Add your name and be a citizen co-signer to our open letter to William White, the CEO of environmental non-profit, Charles Mott Foundation and the Chairman of the Board of US Sugar Corp -- a mega polluter of the Everglades.
Dear Mr. White:
Try as we have over the years, Everglades advocates have been unable to secure a meeting with you to discuss the Mott Foundation’s unique opportunity to assist in restoring and preserving the Everglades – an inestimable national resource that is essential to Florida’s economy, health, and recreational vitality.
The Mott Foundation claims it is committed to preserving freshwater ecosystems as part of its espoused mission “to maintain an ethic of respect, integrity and responsibility,” while recognizing that “each individual’s quality of life is connected to the well-being of the community, both locally and globally.” I couldn’t have said it better myself, especially when considering that the Everglades is one of the world’s largest, most complex freshwater ecosystems – the primary source of drinking water for the nation’s third most populous state and home to more than 70 threatened and endangered species, including the Florida panther. Given the recent crisis with contaminated drinking water in your hometown of Flint, Michigan, surely you understand the importance of protecting water supplies.
Despite the Mott Foundation’s publicly avowed commitment to preserving and protecting freshwater ecosystems, we remain deeply disappointed that U.S. Sugar Corp. – a company that is a major asset and source of income of the Mott Foundation – is a steadfast opponent of science-based public policies to restore the Everglades and is one of the largest sources of pollution to the Everglades. In fact, the company was convicted of knowingly dumping hazardous waste that went into the Everglades.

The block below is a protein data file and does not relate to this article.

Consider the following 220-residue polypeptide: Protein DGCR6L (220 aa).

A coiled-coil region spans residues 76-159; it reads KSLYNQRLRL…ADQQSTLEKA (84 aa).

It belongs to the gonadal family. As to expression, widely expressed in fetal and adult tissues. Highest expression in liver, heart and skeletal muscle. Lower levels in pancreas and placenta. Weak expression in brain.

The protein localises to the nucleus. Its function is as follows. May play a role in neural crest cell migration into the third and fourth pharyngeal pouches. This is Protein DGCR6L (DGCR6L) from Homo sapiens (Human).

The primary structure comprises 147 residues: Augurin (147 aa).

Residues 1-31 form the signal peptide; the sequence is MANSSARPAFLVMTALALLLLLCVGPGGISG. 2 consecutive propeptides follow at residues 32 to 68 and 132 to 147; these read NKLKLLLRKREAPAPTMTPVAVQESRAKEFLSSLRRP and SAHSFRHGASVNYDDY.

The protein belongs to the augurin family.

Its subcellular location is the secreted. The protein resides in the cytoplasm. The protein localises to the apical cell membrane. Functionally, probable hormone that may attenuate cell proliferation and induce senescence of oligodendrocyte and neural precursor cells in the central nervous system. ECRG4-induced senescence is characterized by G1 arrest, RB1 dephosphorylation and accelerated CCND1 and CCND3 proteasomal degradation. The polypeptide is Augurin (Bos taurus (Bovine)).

It is baffling and ironic that the Mott Foundation has demonstrated such a deep commitment to the environment and preserving freshwater ecosystems outside of Florida while controlling a company that is integral to the destruction of one of the most important freshwater ecosystems in the nation.
It is hardly an overstatement, Mr. White, to say that you have an extraordinary opportunity to significantly advance the restoration of the Everglades, given your leadership of both the Mott Foundation and U.S. Sugar Corp.
Restoring America’s Everglades, which means so much to so many, depends upon U.S. Sugar Corp.’s participation as a full and committed partner, as opposed to it remaining a steadfastly uncommunicative, unwavering obstructionist.
We hope you will change your position and meet with me soon. I look forward to hearing from you.
President, Everglades Trust